Hurrah for the Union! The Music of Abraham Lincoln and the Civil War


The Federal City Brass Band, Jay Villanueva
Hurrah for the Union! The Music of Abraham Lincoln and the Civil War
Recorded 10-12 July, 2009, and 7 November 2009 in part at Ford’s Theatre National Historic Site
In honor of Lincoln’s 200th birthday (February 12, 1808), the Federal City Brass Band has put together an impressive album of music dating to Lincoln’s life and the Civil War era. We hear some well-known standards such as the “Battle Cry of Freedom,” an interesting arrangement by the 3rd New Hampshire Regiment Band (circa 1760’s) of the “Star-Spangled Banner,” “Yankee Doodle,” “Dixie’s Land” (known as “Dixie”), and “Hail to the Chief.” There are 21 works represented in total and they combine to show a rich repertoire from the American tradition. Particular attention should be given to the performance of “Old 100th” (Louis Bourgeois, ca. 1510-60) as this was played by the Marine Band at the dedication of the National Cemetery at Gettysburg, Pennsylvania together with Lincoln’s Gettysburg Address.
            The band plays flawlessly with excellent blend and intonation; their sound is rich. While there is great variety and contrast in dynamics and articulations, at no time is there a hint of the edge which often is the mark of modern instruments, or of modern performers using period instruments. Particular high marks should go to the E flat keyed bugle work by Don Johnson and by the entire E flat cornet section for their delicate work in the high range which shows special control, blend and intonation. A small criticism would be that this reviewer would have preferred to hear more of the lower brass. This is more a comment on the mixing and microphone placement, however, than on the performance itself.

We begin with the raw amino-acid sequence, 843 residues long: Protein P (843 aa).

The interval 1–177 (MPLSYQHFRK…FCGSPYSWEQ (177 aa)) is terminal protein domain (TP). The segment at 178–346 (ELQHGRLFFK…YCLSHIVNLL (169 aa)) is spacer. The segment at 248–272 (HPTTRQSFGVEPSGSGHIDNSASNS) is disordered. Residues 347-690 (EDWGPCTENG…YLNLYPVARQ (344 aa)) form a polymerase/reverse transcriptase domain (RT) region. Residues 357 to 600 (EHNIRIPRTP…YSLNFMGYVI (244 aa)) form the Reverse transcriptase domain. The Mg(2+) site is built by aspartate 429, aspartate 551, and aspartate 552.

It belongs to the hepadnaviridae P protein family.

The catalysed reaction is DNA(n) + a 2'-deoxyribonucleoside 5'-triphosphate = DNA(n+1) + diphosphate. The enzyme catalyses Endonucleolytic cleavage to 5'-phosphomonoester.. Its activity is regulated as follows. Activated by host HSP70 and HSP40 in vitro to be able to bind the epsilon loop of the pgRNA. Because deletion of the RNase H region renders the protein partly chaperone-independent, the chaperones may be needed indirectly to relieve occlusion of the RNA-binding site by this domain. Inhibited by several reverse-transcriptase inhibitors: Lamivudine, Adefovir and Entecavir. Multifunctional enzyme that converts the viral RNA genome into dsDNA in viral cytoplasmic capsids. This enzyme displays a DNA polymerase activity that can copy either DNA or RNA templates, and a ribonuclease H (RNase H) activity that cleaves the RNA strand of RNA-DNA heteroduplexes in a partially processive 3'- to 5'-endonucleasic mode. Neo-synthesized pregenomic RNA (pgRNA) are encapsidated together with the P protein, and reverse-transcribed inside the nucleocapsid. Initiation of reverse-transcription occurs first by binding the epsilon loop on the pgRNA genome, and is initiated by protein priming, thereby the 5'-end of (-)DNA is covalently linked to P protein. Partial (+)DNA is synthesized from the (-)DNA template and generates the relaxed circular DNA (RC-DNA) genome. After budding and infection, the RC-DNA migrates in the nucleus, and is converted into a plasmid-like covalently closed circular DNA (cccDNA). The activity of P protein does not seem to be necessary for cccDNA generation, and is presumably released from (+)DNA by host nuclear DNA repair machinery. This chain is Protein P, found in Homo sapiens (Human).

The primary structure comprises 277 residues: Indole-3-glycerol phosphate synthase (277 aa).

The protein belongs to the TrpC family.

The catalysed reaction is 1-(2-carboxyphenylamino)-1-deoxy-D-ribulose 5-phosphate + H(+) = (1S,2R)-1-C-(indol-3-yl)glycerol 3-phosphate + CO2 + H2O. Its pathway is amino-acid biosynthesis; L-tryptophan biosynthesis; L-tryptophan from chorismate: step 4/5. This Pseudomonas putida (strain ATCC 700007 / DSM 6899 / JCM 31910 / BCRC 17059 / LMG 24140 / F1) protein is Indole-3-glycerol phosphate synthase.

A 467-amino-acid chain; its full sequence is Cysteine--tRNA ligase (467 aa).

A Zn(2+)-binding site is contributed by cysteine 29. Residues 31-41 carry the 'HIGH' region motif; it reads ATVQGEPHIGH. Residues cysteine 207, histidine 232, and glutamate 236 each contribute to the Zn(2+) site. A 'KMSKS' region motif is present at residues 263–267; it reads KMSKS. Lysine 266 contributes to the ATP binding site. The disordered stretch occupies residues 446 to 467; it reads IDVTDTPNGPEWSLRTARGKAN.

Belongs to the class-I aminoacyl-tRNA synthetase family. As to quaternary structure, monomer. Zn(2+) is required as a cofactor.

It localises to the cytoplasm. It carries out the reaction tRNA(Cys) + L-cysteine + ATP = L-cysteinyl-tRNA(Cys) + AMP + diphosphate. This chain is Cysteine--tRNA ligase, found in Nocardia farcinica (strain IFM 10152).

The program notes are thorough as is the listing of the period instruments used. This is an excellent CD and is highly recommended to all interested in 19th Century brass band music. I say “Hurrah!” to the Federal City Brass Band!
-- James Miller


Ciaramella: Music from the Court of Burgundy


Ciaramella: Music from the Court of Burgundy
Recorded in Alfred Newman Hall, University of Southern California
9-16 June 2008
Adam Knight Gilbert and Rotem Gilbert, directors
Notable slide trumpet by Geert Jan van der Heide, 2001, Putten, Netherlands after illustrations from the era and a fifteenth century natural trumpet recently discovered under the ruins of a French castle (see Madeuf, Pierre-Yves, Madeuf, Jean-Francois, and Nicolson, Graham: “The Guitbert Trumpet: A Remarkable Discovery,” HBSJ 11, 181-6).
This is an excellent recording; a true joy on every level. Ciaramella is an alta band and, not surprisingly, shawms figure prominently (ciaramella is Italian for shawm). The ensemble carefully mixes and matches the shawms with recorders, bagpipes, vocalists, percussion and brass (slide trumpet and sackbuts), weaving the latter in and out—often exposed to prominence. The performance is excellent on all levels so before commenting on the brass performances, it behooves me to make some general observations.
            All of the playing is at the highest level. Blend and intonation are wonderful. Their use of just intonation is obvious and appreciated. I am impressed with their sense of ensemble and especially with their uniform releases. Historic articulations are evident throughout. The playing is always lively, dance-like when applicable, but vocal in approach. There is some wonderfully facile recorder playing on Ciconia’s “Una panthera.”